by Rick Poppitz
Special to The Gardner News
Edgerton city council considered damage from the Aug. 21 flood and took action to accelerate recovery efforts at their regularly scheduled meeting on Aug. 24. Council also heard from the Kiwanis, considered another large LPKC warehouse project, a temporary gravel truck yard for UPS, and adopted the 2018 Budget.
2017 flood – disaster
Before the start of business, Don Roberts, mayor, departed from the agenda to spend some time discussing the overnight flooding in Edgerton on Aug. 21-22.
“Edgerton did not declare a disaster, because we don’t have to, Johnson County declared it a disaster,” said Roberts.
At one point, Edgerton’s public works building was covered by 14 foot of water.
2017 flood – going forward
“This is the first time in my life that we were ever totally land locked in. Ever. There’s always been a way out of town,” Roberts said.
The city has a crossing upgrade planned for 207th street in future plans, and Roberts said it would have provided a way in and out, if it was there now.
“We’re expecting construction to start in 2020 and maybe completion in 2021, somewhere in that time frame, so it’s just around the corner in reality, and something that we could never afford without the industrial development outside of town,” said Roberts.
Roberts said there were 1,500 people in Edgerton who are not subscribed to NotifyJoCo, a mass notification system designed to keep Johnson County Kansas residents and businesses informed in emergency events.
He cited how helpful it was that night – alerting subscribers to road closures and other important information. He said it would always be the first place the city communicates emergency public information and urged citizens to sign up for the free service.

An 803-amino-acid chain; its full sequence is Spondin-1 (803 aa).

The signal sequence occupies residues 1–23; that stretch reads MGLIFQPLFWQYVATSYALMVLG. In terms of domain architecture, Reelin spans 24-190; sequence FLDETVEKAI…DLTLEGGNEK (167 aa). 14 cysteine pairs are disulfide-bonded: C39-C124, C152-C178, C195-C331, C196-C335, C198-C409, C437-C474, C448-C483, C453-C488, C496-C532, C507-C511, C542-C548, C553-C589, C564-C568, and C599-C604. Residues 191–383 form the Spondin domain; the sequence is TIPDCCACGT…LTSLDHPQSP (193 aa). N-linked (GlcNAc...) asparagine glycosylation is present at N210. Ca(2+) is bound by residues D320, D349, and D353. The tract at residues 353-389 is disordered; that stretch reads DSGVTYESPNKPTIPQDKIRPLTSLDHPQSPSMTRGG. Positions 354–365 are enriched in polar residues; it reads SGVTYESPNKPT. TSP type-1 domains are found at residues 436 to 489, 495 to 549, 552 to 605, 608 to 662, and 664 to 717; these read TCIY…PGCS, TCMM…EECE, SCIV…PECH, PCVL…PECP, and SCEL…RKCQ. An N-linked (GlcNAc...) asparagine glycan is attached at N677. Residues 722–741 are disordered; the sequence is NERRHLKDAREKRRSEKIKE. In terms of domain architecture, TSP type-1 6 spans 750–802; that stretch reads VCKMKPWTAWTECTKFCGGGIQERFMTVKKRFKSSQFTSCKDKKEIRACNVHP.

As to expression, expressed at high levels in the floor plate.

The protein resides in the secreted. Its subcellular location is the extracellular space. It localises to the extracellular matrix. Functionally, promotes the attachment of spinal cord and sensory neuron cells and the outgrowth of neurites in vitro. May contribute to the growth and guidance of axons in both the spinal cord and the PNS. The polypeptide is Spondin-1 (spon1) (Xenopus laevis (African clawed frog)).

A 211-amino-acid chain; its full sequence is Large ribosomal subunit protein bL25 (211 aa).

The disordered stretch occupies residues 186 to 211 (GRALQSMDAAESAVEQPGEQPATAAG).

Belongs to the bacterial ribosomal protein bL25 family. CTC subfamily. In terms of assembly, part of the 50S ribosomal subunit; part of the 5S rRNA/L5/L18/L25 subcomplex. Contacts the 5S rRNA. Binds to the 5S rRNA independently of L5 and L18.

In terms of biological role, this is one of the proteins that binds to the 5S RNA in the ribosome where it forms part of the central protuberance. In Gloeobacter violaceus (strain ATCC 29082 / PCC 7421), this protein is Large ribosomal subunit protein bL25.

Roberts suggested a community clean-up day, offering trash pickup from the curb, be scheduled and asked council if they would agree, and they did. Details and date will be published in the city newsletter.
2017 flood – the damage
Beth Linn, city administrator, gave a summary of the damage incurred by the flooding.
She said staff believes the city received between 9 to 10.5 inches of rain in about 7 hours.
The city’s public works facility was under 14 feet of water at the height of the flooding, and the water hasn’t fully receded yet. Because of that, damage estimates are still preliminary – but there’s no doubt the public works department has been hit hard.
“We have five vehicles out of 21 that were not affected,” Linn said.
Roberts said they didn’t have a dump truck and couldn’t even haul gravel at this point.
The city of Olathe and FD1 have both loaned dump trucks to Edgerton.
Linn said staff’s early estimates expect damage to reach $2 million or more.
Staff will work two processes in recovery – insurance and county/state disaster aid. Roberts told council that state and federal aid would have to work its way to the governor and president, and it will be some time before funds are received.
Linn also expressed appreciation for staff’s concerned response and teamwork.
“This is one of those instances in your career as a city administrator where it’s make or break – you really get to understand whether or not you actually have a team underneath of you and very much, that is the case,” said Linn.
2017 flood – emergency spending policy
The city is focusing on short term emergency needs right now.